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Susan McNerney
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There’s been many attempts to put down the “rules of magic” as they manifest in various fantasy novels. As I finish up my MFA, I’m also finishing up the last revisions of my own book, a contemporary fantasy set in the redwood empire of California. As part of this effort I wrote down how the rules of magic work in my world. I have two more contemporary fantasies in the works as well, and I want to maintain some consistency in my work, so setting this down was a useful exercise for me. See my post on Northernword.com for the full list.

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Went to the Museum of Russian Art in Minneapolis yesterday. http://tmora.org/ This was my second visit, and I've pretty much decided it's the best museum in the Twin Cities in terms of quality of exhibits and interpretation. Not huge, but both exhibits I've seen have blown me away. This time they had a stunning collection of Ukranian antiquities. You want bling? They have solid gold bling. Some of it came from treasure hoards, buried all over the Ukraine and abandoned during times of catastrophe. The interpretive signs walk you through the major eras of settlement around the Urkaine and the Black Sea and made the history of that part of the world far clearer to me. And I seriously want that solid gold crown of delicate leaves. WANT.

Finally finished The Night Circus by Erin Morganstern...that book took a heck of a long time to start its engine, but delivers in the end. The detailed and lavish world of an exploratory circus - where you wander through tents, rather than sit down to one big show - is fascinating.

Now I've moved on to The Tiger's Wife by Téa Obreht, a post-communist magical realist story of the former Yugoslavia. Though the prose is a bit dense (perhaps made to seem more so by the highbrown narrator on my audiobook) I'm beginning to realize this is textbook magical realism, and a good example of the genre for those who are curious as to how it differs from fantasy. The wartime mood, the presence of magic as an integral part of this world, and a realistic setting in real geographical places are all contrast to most fantasy - but I think the key difference between the two genres is the localized, personal nature of magic in a magical realism story. In other words, magic on a human scale, not as part of a high profile fight to save the whole world.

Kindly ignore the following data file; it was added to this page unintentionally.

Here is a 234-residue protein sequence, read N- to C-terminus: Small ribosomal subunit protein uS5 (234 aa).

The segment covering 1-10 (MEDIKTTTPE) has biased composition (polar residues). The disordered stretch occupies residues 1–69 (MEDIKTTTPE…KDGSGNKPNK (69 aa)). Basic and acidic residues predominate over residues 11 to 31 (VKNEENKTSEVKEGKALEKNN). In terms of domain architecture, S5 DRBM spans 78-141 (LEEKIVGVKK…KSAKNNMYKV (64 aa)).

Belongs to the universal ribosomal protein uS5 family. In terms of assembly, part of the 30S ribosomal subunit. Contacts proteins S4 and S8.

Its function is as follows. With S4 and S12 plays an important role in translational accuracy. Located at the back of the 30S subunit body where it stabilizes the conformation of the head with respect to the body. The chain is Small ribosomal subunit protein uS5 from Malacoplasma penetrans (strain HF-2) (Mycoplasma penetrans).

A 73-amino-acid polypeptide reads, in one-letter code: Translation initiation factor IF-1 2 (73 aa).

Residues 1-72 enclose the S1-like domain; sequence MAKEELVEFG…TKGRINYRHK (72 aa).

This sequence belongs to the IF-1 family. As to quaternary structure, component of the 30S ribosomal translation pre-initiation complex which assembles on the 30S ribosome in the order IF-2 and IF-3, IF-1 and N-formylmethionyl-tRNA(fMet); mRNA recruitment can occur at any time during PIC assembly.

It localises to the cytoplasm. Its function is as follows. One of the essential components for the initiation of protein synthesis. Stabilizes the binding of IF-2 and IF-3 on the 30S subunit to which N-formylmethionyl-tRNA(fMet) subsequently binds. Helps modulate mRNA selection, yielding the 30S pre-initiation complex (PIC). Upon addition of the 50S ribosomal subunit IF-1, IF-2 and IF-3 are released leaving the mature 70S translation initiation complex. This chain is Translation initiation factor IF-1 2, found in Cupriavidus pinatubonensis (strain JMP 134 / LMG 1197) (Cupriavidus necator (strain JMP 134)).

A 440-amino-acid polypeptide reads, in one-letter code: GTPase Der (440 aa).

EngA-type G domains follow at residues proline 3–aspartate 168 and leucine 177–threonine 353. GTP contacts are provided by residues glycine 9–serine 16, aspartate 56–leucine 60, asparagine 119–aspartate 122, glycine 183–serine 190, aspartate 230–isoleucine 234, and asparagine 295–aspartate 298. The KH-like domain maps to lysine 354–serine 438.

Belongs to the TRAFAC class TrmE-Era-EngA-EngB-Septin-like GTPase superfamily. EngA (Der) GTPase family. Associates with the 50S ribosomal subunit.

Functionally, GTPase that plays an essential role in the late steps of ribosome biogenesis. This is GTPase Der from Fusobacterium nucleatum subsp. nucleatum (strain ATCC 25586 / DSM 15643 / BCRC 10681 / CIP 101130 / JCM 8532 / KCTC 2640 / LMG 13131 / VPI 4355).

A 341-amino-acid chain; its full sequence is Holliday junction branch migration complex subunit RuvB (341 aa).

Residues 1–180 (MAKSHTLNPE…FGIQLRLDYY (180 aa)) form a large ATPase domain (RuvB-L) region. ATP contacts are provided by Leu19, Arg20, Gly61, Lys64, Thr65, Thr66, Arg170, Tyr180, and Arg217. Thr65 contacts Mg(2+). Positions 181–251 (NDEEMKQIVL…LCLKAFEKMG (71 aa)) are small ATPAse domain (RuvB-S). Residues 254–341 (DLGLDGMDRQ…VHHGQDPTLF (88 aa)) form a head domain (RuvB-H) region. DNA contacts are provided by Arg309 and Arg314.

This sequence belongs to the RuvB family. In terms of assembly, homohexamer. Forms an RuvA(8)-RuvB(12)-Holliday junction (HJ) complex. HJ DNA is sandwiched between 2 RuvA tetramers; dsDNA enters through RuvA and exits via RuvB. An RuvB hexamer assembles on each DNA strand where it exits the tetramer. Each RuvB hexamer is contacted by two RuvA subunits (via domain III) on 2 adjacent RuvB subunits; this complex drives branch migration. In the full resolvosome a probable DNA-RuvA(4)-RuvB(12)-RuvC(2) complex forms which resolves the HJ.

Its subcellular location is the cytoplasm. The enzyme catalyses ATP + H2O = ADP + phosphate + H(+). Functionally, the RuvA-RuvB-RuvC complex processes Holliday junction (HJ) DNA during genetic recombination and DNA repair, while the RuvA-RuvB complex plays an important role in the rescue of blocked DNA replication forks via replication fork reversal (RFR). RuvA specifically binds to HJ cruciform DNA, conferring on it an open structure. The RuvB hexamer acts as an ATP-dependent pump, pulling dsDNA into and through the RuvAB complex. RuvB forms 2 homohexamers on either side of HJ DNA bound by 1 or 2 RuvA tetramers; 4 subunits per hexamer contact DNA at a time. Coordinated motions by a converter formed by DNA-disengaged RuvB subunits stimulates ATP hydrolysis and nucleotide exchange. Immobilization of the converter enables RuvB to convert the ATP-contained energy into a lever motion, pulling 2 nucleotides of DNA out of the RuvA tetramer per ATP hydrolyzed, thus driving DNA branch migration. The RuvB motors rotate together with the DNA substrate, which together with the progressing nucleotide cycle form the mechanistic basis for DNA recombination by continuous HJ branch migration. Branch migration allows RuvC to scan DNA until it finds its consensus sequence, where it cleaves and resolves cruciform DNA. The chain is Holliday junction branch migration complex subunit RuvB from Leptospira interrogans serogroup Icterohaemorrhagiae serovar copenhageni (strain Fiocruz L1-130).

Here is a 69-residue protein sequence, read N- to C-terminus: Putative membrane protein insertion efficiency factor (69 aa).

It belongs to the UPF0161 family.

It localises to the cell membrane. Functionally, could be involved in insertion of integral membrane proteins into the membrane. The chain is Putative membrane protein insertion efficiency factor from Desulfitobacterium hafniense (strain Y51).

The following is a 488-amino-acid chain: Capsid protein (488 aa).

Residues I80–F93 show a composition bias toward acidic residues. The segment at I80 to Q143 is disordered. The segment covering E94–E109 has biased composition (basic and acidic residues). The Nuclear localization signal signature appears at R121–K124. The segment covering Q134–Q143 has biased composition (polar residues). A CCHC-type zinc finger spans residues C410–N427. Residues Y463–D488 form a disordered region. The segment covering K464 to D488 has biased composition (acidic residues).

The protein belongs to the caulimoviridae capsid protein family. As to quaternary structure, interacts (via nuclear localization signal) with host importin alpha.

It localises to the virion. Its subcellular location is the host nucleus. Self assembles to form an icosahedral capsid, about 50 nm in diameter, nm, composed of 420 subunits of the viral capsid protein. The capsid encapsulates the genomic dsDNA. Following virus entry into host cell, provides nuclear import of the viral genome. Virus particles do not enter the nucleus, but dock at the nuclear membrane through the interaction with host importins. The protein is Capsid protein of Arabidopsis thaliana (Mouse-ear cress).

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Backroad in Custer State Park, South Dakota. Full travelogue is up today at http://northernword.com. Granite outcroppings and idyllic meadows abound in the more remote corners of the park - and even at the height of tourist season, the Custer State Park dirt roads are a great way to get away from the holiday hordes.
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Custer State Park in South Dakota earlier this year. In those hills you'll find prairie dogs and bison and pronghorn as well as a few tourists. But here we had a glimpse of the way things probably looked a thousand years ago.
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As I revise and build more Caribbean sections on Northernword, I'm digging up some of the more interesting photos from that trip. This one is of a much-loved cactus on a hill overlooking St. Thomas and St. John, US Virgin Islands.
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New episode of the Black Hills Travelogue is up on http://Northernword.com: side trip to Badlands National Park. Below, wild roses bloom on the Notch Canyon trail.
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Fall winds down in Minnesota. Last week at Interstate State Park, near Taylor's Falls on the St. Croix river. We're going to get two more days in the 60's, and then it's the long slide into winter. This spot is popular with kayakers and canoeists as well as the paddle boats which provide a nice view of fall color. I sat in this spot for quite a while, imagining how it will look in January - the river stark white, frozen over, the trees bare, the people gone and the boats tucked away.
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From the Franconia Sculpture Park (http://Franconia.org) in Minnesota this month. The sculpture park, north of the Twin Cities, features artists from around the world and offers fellowships for artists who find your average canvas, er, limiting. The art ranges from campy to corporate to avant garde, and changes every year. But of course I decided to get a close-up of the snack stand.
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Remembering fall color past at the Minnesota Landscape Arboretum...this was from 2008, a fantastic year for color. This year, Minnesota entered a minor drought at exactly the wrong time, and fall color has been much more muted.
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